While it’s tempting to shrug off such an idea in the case of a well-known charity as the RNLI, it’s important to remember that other European states have prosecuted people helping migrants in transit, including the famous cases of the French farmer Cédric Herrou, the Lesvos volunteers Seán Binder and Sarah Mardini, and what a ReSoma report says are around 171 similar cases of criminalised solidarity in the last few years. The Nationality and Borders Bill is also being introduced alongside the already notorious Police, Crime, Sentencing and Courts Bill and the somewhat less scrutinised Judicial Review and Courts Bill, both of which seek to extend the criminalising capacity of the state, silence dissent, and quash access to justice.

Already, migrants who are accused of ‘people smuggling’ for piloting or steering boats across the channel have faced prison sentences of up to fourteen years, with the Crown Prosecution Service having to step in last month to say such cases ‘will no longer be prosecuted’ on such terms. While the Labour Party has opposed the Nationality and Borders Bill in Parliament, its public rhetoric has repeated Tory attack lines about a ‘broken’ asylum system and ‘criminal gangs’ that feed such blurry and punitive notions of ‘smuggling’, instead of questioning the logic of the border regime.

Other opponents to the Bill have taken a more proactive approach, with Migrants Organise launching a ‘Fair Immigration Charter’, Uyghur Solidarity UK organising a demonstration against the Bill in London last month, and lawyers taking legal action against the ‘sham’ public consultation that preceded the Bill. In Glasgow, a group of organisations including the No Evictions Network, Zagros Community, and newly formed Equal Society Movement initiated a series of actions across the city with a protest in the town centre two weeks ago.

I spoke on the phone to Savan Neilson, an activist involved in all three groups, about the plan behind the mobilisation. ‘This new immigration bill is a way to turn our back on the most vulnerable, to turn our back on a global issue,’ he said. ‘The Bill is totally irresponsible. It ignores why people might come to the UK; because they speak English, they might have relatives in the UK, or they come from countries that the British Empire colonised. It ignores these historic events and it wants to put people in these concentration camps like Napier or Nauru island. It is a shocking rejection of the 1951 Refugee Convention and an attempt to redefine who is human and who is not.’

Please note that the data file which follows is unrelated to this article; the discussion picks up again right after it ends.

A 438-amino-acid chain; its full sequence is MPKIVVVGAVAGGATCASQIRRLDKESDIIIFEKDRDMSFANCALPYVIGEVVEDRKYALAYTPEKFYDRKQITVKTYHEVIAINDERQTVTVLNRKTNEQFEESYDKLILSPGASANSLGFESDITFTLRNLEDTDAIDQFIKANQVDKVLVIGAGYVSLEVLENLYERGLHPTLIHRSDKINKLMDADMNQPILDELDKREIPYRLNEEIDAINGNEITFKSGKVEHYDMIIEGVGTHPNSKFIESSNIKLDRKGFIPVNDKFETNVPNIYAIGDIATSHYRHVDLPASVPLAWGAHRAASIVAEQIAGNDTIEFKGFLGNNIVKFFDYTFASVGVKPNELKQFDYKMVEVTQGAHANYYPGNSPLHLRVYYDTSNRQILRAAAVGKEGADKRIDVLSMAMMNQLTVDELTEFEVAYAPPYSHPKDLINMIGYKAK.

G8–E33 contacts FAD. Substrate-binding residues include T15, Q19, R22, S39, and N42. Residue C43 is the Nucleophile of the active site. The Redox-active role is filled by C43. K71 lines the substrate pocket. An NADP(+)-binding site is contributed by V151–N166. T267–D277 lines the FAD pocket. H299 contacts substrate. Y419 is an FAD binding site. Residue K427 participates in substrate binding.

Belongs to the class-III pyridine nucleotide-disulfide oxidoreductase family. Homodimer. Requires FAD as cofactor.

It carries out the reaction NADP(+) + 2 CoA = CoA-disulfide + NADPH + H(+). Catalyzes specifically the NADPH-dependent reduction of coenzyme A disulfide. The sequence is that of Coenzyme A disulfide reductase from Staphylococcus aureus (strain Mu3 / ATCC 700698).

Like many, Savan is unsure of the workability of the bill. ‘To implement this, the government obviously need international cooperation, but it’s very unlikely they’ll get this since we’re not the EU anymore. Why would other countries come to an agreement on this?’

But such questions do not undermine the impact he believes the legislation could have. ‘I think the Bill is part of a shift to a authoritarian state, this Bill and the other linked ones,’ he explains. ‘We need to let people know that that the Tories do not stand for human rights, and that this is not just about immigration. They are attacking everything: protest rights, foreign aid, democracy.

‘We can raise awareness in public, in the streets,’ he continues, speaking about a recent rally he helped organise in Glasgow. ‘Next we will be going to Scottish Parliament and trying to push the politicians there to be more vocal about opposing this bill.’

Migrant-led grassroots action will be key to opposing the draconian and punitive raft of new legislation currently being pushed through Parliament by the Tories. Simultaneously, campaigners across the UK are focusing on making links to groups working internationally on rescue at sea, solidarity cities, and fighting the EU border management agency Frontex. Building the struggle across these different scales involves holding onto the principle that ‘no one is illegal’, while contending with governments that are pushing people into growing forms of illegality and danger.